That said, the first episode of this show will probably make you roll your eyes and beg the gods for mercy. Don't give up, though, because "In Treatment" is sharp and unique and worth the effort. And in this impoverished TV era, well, let's just say you have the time.

Formulaic feet have got no rhythm
Luckily for you, though, there are some brand-new shows on the horizon, shows that might even hold your interest for more than three seconds. Unfortunately, the networks only have a handful of episodes of each show because the writers' strike kept them from producing a full season. So, even though you might look forward to NBC's "Sex and the City"-alike "Lipstick Jungle" (premieres 10 p.m. Thursday, Feb. 7) or anxiously anticipate the return of the fourth season of "Lost" (premieres 9 p.m. Thursday, Jan. 31), alas, these shows are destined to come and go in the wink of a young redheaded stick-broom-wielding starlet's eye. There are eight episodes of "Lost," seven episodes of "Lipstick Jungle," and "24" can't even air, because they only have eight episodes in the can. What's Keifer Sutherland supposed to do for the next year, now that he's out of jail?

What? You didn't even know that Keifer Sutherland has been in jail for over a month and a half thanks to a DUI, that he spent Christmas and New Year's Eve in the slammer, and he was just released last Monday? (I probably wouldn't know either, if I weren't so fascinated by the limits of power that society has over the individual and the intricacies of what John Stuart Mill once referred to as our prevailing impatient dislike of the ascendant class!)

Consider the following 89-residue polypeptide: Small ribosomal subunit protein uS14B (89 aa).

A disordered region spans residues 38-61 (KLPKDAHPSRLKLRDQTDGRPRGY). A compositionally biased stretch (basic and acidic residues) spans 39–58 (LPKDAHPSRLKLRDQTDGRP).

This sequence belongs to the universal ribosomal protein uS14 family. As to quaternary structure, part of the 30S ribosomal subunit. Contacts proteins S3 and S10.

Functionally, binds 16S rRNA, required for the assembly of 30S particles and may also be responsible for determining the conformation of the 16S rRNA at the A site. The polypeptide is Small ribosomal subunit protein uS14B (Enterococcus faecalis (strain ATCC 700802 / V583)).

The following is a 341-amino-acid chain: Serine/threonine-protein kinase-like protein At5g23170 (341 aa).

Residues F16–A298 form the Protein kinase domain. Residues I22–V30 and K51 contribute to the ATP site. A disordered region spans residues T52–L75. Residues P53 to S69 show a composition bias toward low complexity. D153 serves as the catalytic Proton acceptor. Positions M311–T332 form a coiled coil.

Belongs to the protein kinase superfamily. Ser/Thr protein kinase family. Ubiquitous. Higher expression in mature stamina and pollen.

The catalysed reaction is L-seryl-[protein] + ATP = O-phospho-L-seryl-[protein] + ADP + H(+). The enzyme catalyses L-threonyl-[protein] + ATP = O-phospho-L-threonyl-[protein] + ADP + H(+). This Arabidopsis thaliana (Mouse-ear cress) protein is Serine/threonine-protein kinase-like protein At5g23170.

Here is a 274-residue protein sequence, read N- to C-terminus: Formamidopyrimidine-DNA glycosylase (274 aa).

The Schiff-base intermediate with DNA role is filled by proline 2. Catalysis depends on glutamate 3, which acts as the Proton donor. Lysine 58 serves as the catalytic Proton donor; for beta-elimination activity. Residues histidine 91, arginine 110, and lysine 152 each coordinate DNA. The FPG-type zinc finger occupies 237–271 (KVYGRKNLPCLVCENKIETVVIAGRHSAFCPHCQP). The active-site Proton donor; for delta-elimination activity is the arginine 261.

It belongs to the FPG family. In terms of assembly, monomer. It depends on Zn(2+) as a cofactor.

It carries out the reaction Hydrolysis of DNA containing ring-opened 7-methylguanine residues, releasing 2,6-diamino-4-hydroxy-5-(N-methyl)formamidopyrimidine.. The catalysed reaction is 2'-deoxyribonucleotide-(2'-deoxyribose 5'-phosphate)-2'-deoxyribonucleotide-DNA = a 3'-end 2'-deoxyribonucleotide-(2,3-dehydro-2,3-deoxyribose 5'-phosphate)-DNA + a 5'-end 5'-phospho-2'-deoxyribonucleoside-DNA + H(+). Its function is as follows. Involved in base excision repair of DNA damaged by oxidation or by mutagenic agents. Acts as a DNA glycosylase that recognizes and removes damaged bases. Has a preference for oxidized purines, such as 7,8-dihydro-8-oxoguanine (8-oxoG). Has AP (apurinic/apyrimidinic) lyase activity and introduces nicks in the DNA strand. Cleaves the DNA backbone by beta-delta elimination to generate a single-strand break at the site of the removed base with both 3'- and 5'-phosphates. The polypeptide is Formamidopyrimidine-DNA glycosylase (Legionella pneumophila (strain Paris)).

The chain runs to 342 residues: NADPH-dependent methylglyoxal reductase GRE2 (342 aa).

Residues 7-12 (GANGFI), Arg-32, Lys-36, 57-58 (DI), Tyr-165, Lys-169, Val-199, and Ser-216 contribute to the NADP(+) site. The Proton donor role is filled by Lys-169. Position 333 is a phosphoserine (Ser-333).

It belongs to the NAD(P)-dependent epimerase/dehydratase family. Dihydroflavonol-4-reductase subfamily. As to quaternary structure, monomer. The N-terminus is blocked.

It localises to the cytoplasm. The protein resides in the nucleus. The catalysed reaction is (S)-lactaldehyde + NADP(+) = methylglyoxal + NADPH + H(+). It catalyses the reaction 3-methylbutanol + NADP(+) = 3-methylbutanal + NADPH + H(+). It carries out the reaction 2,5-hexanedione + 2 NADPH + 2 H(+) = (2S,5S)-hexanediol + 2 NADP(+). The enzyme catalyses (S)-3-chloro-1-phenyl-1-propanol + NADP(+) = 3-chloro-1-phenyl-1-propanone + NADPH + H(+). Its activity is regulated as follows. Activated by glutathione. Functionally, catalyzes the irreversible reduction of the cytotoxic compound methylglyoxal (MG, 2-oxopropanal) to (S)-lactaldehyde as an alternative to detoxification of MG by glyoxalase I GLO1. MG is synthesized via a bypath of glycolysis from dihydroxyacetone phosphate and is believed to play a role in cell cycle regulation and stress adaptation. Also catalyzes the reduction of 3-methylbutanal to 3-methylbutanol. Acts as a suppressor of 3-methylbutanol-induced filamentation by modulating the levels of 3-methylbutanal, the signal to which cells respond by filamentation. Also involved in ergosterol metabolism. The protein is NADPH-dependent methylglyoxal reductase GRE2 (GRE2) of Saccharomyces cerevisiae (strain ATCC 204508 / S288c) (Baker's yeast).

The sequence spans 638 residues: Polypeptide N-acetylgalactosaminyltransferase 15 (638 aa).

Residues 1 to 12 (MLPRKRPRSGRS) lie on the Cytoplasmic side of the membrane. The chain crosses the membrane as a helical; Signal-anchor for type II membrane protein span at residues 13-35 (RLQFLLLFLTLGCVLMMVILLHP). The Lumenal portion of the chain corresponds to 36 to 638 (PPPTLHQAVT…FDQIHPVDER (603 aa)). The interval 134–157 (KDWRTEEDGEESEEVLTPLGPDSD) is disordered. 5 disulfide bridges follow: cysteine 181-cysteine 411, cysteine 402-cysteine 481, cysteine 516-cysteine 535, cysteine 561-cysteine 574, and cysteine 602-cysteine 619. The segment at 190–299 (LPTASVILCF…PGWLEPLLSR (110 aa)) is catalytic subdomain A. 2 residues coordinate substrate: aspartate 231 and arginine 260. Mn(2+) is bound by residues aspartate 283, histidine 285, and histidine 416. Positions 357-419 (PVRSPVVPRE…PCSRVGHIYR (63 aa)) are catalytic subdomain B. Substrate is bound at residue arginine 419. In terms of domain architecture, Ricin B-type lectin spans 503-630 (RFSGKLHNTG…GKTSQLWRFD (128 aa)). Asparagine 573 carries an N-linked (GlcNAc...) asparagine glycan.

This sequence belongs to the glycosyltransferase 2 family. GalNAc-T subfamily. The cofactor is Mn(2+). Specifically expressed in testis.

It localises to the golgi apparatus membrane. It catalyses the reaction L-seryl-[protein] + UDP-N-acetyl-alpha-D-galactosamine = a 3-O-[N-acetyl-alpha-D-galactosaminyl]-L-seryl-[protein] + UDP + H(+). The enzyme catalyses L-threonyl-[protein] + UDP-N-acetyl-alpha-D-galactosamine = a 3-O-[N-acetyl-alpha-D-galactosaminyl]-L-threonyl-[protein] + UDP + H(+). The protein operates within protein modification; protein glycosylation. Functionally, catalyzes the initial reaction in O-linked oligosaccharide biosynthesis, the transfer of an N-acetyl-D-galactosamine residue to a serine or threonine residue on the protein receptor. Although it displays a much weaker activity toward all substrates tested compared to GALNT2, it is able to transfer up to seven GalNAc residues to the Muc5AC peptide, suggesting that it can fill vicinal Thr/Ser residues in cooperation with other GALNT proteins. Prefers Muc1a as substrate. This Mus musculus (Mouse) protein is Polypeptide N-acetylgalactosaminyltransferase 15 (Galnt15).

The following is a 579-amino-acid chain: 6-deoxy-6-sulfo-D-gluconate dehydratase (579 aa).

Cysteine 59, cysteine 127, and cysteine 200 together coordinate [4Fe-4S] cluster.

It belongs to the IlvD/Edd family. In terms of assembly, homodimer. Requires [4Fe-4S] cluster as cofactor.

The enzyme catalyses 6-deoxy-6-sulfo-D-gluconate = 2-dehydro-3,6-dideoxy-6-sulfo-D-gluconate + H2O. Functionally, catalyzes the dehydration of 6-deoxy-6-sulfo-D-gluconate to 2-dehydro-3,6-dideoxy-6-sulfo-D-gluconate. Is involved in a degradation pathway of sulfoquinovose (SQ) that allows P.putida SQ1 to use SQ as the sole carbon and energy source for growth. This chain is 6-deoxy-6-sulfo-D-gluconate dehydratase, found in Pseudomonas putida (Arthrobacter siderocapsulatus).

Plus, you know what I love about Keifer Sutherland? He does things that would disgust Jack Bauer. If Keifer Sutherland wandered into CTU, Jack Bauer would take one look at him and then throw him against the wall and choke the life out of him.

See, Jack has a higher purpose beyond the high life, and so does the title character of "Eli Stone" (premieres 10 p.m. Thursday Jan. 31 on ABC), played by Jonny Lee Miller, most famous for being Angelina Jolie's first husband. Eli Stone is a lawyer who's looking to reform himself -- you know, the way the self-centered lead characters in romantic comedies always do. He's been working for a big, bad law firm, serving the interests of corrupt corporations, but now he's turning over a new leaf, and he's going to start fighting the good fight for the little guy. Why? Because George Michael keeps appearing to him in visions, dancing on his coffee table and singing "You Gotta have Faith-a, Faith-a, Faith-a!" Yes, I'm serious. He doesn't sing "I Want Your Sex" in the pilot, but it's only a matter of time.

Eli Stone might be a prophet. He might have health issues. He might dump his fiancée because she's selfish and her dad is his nasty boss. Regardless of such larger concerns, as far as I can tell, he's going to start out each episode determined to be a selfish prick, he's going to feel conflicted, he's going to consult his friend, a purveyor of Chinese medicine (who fakes a Chinese accent to attract customers), there'll be a dance break somewhere in the middle, and in the end, Eli will do something grand and generous and passionate, and big, salty tears will well up in his pretty eyes.

The predictability of this arc, and the limited appeal of the same old selfish-yuppie-does-good tale, is what damns "Eli Stone" to mediocrity. There are so many weird touches to the pilot (suited lawyers dancing as George Michael performs in a corporate lobby, just for example) but it still feels like the kind of show that started out odd and original and maybe even a little edgy, but had half of its edge sanded off by the networks along the way. Now that's just a guess, mind you, but that's the impression I get of "Eli Stone" -- it's like a sparkling gem that's been placed in a bland, tacky setting.